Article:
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Def.i.ni.tion approaches fashion with humour

Milan, Tokyo, Wandegeya, Los Angeles. To Daniel ‘Navio’ Kigozi, the rap sensation, Wandegeya has earned itself a place with other overseas destinations and he wears it on his chest.

It is in Wandegeya where many campus girls got their first makeover; it is home to rolex – that chapatti, eggs, meat and onions rolled up into a meal. Young hip Ugandans have embraced Ugandan made and branded t-shirts designed by Def.i.ni.tion Uganda.  Forget the fancy, imported T-shirt souvenirs; in with ‘Kyaba too Much’, ‘Kasooli’, ‘Matatu’, ‘Katogo’, ‘Nasheka Munonga’, ‘Pothole’ – all things that Ugandans identify with.

Many young people prefer imported clothes with foreign slogans that they probably do not understand, some written in Chinese or Spanish. Just the other day a young woman walked into a salon with big bold golden words Gold Digger strapped onto her bum and back. The Made in Uganda t-shirts have made a breakthrough and Def.i.ni.tion’s biggest success is the reception from the hippie class.

The name Def.i.ni.tion comes from the company’s idea of defining the slogans down to the phonetic. Like Kawa, to the generation Y, is used to express agreement in a discussion. Or Matatu. A bold picture of the minibus is printed on the front with a definition: “A form of shared public transport along a semi-fixed route. He takes a matatu to work”. It may mean a local card game.

Def.i.ni.tion was started last June before the world cup. Olga Mugyenyi says that the idea behind Def.i.ni.tion is to try define local experiences of Ugandans that people will associate with and be proud of. The company received a good number of orders for t-shirts with the first slogans specifically targeting World Cup.

During the games the Tokyo, Milan, Wandegeya, Paris tees sold beyond the young women’s imagination. Then they came up with a Banange O.M.G t-shirt, a Luganda slogan Ugandans of all intellect and social class like to use to express surprise or stress.  The t-shirt also captured children and Keza Namazzi of K-Planet on NTV has in fact modeled one.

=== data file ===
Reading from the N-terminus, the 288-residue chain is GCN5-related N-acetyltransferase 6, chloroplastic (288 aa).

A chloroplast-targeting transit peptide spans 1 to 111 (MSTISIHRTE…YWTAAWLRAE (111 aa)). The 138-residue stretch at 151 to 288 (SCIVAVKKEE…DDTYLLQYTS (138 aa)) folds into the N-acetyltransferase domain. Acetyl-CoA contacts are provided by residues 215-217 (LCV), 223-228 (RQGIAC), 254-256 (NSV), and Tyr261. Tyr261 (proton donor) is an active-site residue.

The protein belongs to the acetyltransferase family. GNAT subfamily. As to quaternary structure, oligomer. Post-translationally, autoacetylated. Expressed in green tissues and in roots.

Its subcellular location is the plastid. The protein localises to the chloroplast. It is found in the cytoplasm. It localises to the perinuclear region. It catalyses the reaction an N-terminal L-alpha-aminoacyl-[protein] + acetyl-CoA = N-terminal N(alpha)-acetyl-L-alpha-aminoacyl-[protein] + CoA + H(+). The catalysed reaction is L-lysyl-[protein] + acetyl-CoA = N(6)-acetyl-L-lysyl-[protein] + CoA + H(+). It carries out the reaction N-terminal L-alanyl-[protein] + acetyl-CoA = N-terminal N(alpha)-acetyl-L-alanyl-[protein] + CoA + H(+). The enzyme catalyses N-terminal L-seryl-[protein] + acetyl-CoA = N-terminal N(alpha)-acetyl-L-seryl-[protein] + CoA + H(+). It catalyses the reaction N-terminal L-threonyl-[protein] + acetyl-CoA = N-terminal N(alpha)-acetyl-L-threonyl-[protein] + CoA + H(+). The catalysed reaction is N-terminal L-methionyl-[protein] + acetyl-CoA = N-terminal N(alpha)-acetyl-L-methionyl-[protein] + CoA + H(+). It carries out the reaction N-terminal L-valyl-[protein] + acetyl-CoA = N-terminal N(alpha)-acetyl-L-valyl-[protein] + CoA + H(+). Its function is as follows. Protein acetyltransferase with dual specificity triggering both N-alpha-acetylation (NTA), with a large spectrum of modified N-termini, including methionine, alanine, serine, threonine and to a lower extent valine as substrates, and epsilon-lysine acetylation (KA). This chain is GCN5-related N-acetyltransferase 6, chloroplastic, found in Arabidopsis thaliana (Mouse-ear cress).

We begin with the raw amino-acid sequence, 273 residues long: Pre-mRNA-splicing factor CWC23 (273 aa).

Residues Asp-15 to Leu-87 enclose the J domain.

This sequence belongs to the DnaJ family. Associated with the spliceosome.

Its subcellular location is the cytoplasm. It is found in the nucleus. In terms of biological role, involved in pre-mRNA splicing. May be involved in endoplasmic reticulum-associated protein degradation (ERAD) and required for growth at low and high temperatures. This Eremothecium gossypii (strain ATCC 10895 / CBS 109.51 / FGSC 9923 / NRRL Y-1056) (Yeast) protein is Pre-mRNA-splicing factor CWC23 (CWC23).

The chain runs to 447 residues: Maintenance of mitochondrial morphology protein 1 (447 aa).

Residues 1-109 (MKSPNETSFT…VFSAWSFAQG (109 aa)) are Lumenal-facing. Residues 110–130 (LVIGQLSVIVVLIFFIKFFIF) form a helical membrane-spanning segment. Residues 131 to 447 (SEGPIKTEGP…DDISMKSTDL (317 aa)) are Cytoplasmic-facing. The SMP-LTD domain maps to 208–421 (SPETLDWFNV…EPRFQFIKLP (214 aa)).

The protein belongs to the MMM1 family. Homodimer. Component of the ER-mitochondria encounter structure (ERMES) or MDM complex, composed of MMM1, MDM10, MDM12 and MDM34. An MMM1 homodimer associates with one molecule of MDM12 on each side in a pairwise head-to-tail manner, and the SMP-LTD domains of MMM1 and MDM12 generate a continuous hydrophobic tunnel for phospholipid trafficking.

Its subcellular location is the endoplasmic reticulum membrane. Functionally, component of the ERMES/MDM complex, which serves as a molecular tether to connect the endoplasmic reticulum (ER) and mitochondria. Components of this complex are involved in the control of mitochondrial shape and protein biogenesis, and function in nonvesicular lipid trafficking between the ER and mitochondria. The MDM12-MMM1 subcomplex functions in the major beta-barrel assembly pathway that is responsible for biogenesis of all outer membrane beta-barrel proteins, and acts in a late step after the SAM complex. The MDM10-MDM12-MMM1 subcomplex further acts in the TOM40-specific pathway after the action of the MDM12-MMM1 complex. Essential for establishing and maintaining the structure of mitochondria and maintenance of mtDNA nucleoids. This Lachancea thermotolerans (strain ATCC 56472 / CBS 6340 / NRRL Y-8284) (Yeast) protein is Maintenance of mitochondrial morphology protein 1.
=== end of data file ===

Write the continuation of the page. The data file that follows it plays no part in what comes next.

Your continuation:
The Uganda brand also made it to the London Fashion Week where designer Gloria Wavamunno incorporated it into her collection. The pothole t-shirt is especially characteristic of Uganda because potholes have become part of who we are.

Mugyenyi, who is related to Works and Transport Minister John Nasasira, does not shy away from poking fun at the latter’s roads. One of the designs has a car plunging into a pothole.

“People have value for foreign things. It is strange that Uganda exports cotton which comes back with a label and we think it is higher value yet it is made from our cotton. We are trying to emphasise and change people’s perception on how to value Uganda in a cool trendy witty way that engages people. It doesn’t have to be made in America, it has to be relevant to Africa,” says Mugyenyi.

About 95% of the products used to produce Def.i.ni.tion products are locally sourced.

“We are coming up against the perception that foreign is better. There are not a lot of local trendy cutting age t-shirts. To look for nice fabric people fly to Dubai or China. With us all the fabric, cut, colour, design and printing is made here. People are excited to see a reflection of their lives on our t-shirts,” Mugyenyi says.

The idea started when the two young women Mugyeni and Nahida Bhegani worked together. In her free time, Mugyenyi leisurely fiddled with her iPhone writing funny one-off statements. Over time, she accumulated quite a number and Nahida who had made t-shirts for the Uganda-Nigeria football game asked they experiment with the slogans.